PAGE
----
10. I find it ironic that Rachel Carson, who helped launch the modern environmental movement, was undergoing radiation therapy for cancer before the launch of Silent Spring. Here is what she has said in the past.

    Rachel Carson Dies of Cancer; ‘Silent Spring’ Author Was 56

    “Chemicals are the sinister and little-recognized partners of radiation in changing the very nature of the world–the very nature of life…..”

    http://www.nytimes.com/learning/general/onthisday/bday/0527.html

    Here is her radiation treatment.

    Greenpeace
    As her book changed the course of history, Rachel Carson struggled with her cancer and radiation therapy. In the spring of 1964, the cancer reached her liver, and she died on April 14 at her home in Silver Spring, Maryland.

    http://www.greenpeace.org/international/en/news/Blogs/makingwaves/rachel-carson-and-the-birth-of-modern-environ/blog/42299/

    Irony and hypocrisy? You see when you have cancer or malaria you really would like to get treatment for yourself.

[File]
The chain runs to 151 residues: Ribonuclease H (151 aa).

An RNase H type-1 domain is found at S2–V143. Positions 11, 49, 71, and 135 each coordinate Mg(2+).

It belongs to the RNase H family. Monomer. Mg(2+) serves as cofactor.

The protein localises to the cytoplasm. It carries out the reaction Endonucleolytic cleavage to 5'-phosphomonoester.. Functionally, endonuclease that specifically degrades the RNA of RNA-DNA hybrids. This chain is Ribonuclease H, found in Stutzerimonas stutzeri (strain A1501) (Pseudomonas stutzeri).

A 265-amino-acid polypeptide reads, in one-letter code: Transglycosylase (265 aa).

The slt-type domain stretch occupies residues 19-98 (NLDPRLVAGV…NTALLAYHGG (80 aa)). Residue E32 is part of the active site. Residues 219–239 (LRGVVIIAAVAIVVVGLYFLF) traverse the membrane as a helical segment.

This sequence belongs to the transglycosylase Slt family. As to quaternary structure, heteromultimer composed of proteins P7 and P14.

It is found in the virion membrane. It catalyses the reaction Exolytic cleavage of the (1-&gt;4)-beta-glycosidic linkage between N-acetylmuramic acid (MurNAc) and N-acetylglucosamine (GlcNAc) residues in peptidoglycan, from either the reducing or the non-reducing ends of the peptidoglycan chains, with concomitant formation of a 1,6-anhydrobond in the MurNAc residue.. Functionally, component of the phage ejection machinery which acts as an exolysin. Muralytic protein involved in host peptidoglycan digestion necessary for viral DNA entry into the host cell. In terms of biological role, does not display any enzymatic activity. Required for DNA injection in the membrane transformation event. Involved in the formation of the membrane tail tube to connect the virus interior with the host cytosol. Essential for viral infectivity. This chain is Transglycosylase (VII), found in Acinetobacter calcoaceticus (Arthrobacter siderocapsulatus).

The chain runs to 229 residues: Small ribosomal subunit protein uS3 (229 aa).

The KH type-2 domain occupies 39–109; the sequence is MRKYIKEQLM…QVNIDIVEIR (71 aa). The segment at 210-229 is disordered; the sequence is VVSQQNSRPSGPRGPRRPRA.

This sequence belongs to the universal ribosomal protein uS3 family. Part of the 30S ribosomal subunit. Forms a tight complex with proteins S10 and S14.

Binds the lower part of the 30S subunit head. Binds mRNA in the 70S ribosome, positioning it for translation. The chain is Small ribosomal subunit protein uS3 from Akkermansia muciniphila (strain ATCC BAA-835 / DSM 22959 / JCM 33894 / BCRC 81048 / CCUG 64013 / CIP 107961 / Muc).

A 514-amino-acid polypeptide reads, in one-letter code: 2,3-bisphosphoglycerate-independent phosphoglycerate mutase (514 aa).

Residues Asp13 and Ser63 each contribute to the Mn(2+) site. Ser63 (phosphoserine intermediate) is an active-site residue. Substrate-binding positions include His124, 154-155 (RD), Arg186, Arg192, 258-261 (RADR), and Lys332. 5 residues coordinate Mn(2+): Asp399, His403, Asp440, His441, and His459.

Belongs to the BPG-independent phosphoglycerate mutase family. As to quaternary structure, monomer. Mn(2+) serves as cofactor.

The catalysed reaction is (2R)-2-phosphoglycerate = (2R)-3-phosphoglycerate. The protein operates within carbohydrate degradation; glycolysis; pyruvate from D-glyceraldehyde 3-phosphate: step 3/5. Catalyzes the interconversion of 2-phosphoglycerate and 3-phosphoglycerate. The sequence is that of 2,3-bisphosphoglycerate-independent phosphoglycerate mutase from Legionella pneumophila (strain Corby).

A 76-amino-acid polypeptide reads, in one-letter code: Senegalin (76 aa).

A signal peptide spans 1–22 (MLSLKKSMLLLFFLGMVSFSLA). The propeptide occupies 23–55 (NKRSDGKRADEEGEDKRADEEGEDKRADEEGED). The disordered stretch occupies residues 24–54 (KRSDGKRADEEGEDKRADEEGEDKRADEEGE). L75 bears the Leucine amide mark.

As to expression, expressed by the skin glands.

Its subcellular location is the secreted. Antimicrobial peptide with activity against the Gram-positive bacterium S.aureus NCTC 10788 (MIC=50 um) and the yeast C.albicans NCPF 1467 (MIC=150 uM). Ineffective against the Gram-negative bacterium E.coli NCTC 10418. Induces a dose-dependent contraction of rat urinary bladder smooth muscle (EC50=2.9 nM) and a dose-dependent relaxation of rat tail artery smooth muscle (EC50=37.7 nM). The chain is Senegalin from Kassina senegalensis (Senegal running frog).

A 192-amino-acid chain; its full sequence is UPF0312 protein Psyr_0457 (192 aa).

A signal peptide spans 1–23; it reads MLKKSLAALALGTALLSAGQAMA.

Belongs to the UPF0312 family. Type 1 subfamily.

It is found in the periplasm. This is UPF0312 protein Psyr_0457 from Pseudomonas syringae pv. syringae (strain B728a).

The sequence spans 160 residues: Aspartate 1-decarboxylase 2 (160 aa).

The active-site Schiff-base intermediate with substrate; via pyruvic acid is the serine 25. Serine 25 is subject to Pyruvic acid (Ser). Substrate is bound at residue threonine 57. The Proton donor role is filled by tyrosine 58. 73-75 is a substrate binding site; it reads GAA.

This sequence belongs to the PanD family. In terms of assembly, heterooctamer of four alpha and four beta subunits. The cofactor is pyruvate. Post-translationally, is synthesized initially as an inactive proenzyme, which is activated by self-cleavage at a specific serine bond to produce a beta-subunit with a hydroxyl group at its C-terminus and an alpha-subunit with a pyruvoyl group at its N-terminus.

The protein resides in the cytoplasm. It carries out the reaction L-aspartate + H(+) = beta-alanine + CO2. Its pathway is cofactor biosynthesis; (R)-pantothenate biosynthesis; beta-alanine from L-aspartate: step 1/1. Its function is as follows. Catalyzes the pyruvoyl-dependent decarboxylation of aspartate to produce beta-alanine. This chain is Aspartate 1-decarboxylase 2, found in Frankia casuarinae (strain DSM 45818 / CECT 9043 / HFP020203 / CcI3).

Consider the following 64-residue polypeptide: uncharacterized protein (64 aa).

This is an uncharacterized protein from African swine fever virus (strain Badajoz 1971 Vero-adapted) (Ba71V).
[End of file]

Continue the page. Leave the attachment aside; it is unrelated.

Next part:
11. Without entering the ‘tangled jungle’ of sustainability (which is highly politically colored) there is a concept worth pondering that is quite well established in population biology and ecology. That is the notion of carrying capacity. Overshooting is possible, and yhe self correcting consequences are not pretty. Desmond Morris book Collapse examines some historical examples in great depth. My book Gaias Limits explores the notion more generally for the present. And surprise, there are two general carrying capacity limits we will all snug firmly up against by around 2050, with the shoe starting to pinch sometime between 2020 and 2030. And it is doubtful although not impossible that innovation will save the day. The scale is too large, and the deployment times too short for that to be plausible. Climate change mitigation is barking up the wrong tree if one is really concerned about future generations. There are a few things that can be done to avoid the problem if we started nowish. But we aren’t for the most part.